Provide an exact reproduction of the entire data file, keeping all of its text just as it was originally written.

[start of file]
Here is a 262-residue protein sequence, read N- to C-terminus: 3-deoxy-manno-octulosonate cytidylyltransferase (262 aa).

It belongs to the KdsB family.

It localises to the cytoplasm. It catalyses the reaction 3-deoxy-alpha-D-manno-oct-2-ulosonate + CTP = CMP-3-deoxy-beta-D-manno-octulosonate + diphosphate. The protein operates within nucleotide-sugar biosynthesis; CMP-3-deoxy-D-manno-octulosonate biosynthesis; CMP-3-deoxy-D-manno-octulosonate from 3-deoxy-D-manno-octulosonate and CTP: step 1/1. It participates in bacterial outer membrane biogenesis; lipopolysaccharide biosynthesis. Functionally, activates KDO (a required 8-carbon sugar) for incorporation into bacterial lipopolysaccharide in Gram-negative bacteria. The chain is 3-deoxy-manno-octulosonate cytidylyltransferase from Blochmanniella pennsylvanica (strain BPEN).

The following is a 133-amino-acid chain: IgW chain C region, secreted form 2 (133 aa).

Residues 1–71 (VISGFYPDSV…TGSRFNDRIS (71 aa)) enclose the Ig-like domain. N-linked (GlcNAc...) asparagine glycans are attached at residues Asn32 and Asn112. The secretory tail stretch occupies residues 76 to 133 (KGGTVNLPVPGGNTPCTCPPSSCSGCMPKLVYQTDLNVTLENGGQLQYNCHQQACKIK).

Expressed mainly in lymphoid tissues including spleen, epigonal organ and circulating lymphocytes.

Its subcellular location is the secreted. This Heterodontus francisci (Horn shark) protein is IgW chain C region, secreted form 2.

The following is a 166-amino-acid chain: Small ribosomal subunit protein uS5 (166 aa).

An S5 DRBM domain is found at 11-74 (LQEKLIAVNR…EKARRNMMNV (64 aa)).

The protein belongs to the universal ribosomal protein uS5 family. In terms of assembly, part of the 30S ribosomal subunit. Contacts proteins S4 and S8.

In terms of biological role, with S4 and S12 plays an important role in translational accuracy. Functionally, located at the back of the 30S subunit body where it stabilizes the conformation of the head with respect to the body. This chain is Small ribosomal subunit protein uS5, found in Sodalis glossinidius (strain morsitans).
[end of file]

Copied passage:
Here is a 262-residue protein sequence, read N- to C-terminus: 3-deoxy-manno-octulosonate cytidylyltransferase (262 aa).

It belongs to the KdsB family.

It localises to the cytoplasm. It catalyses the reaction 3-deoxy-alpha-D-manno-oct-2-ulosonate + CTP = CMP-3-deoxy-beta-D-manno-octulosonate + diphosphate. The protein operates within nucleotide-sugar biosynthesis; CMP-3-deoxy-D-manno-octulosonate biosynthesis; CMP-3-deoxy-D-manno-octulosonate from 3-deoxy-D-manno-octulosonate and CTP: step 1/1. It participates in bacterial outer membrane biogenesis; lipopolysaccharide biosynthesis. Functionally, activates KDO (a required 8-carbon sugar) for incorporation into bacterial lipopolysaccharide in Gram-negative bacteria. The chain is 3-deoxy-manno-octulosonate cytidylyltransferase from Blochmanniella pennsylvanica (strain BPEN).

The following is a 133-amino-acid chain: IgW chain C region, secreted form 2 (133 aa).

Residues 1–71 (VISGFYPDSV…TGSRFNDRIS (71 aa)) enclose the Ig-like domain. N-linked (GlcNAc...) asparagine glycans are attached at residues Asn32 and Asn112. The secretory tail stretch occupies residues 76 to 133 (KGGTVNLPVPGGNTPCTCPPSSCSGCMPKLVYQTDLNVTLENGGQLQYNCHQQACKIK).

Expressed mainly in lymphoid tissues including spleen, epigonal organ and circulating lymphocytes.

Its subcellular location is the secreted. This Heterodontus francisci (Horn shark) protein is IgW chain C region, secreted form 2.

The following is a 166-amino-acid chain: Small ribosomal subunit protein uS5 (166 aa).

An S5 DRBM domain is found at 11-74 (LQEKLIAVNR…EKARRNMMNV (64 aa)).

The protein belongs to the universal ribosomal protein uS5 family. In terms of assembly, part of the 30S ribosomal subunit. Contacts proteins S4 and S8.

In terms of biological role, with S4 and S12 plays an important role in translational accuracy. Functionally, located at the back of the 30S subunit body where it stabilizes the conformation of the head with respect to the body. This chain is Small ribosomal subunit protein uS5, found in Sodalis glossinidius (strain morsitans).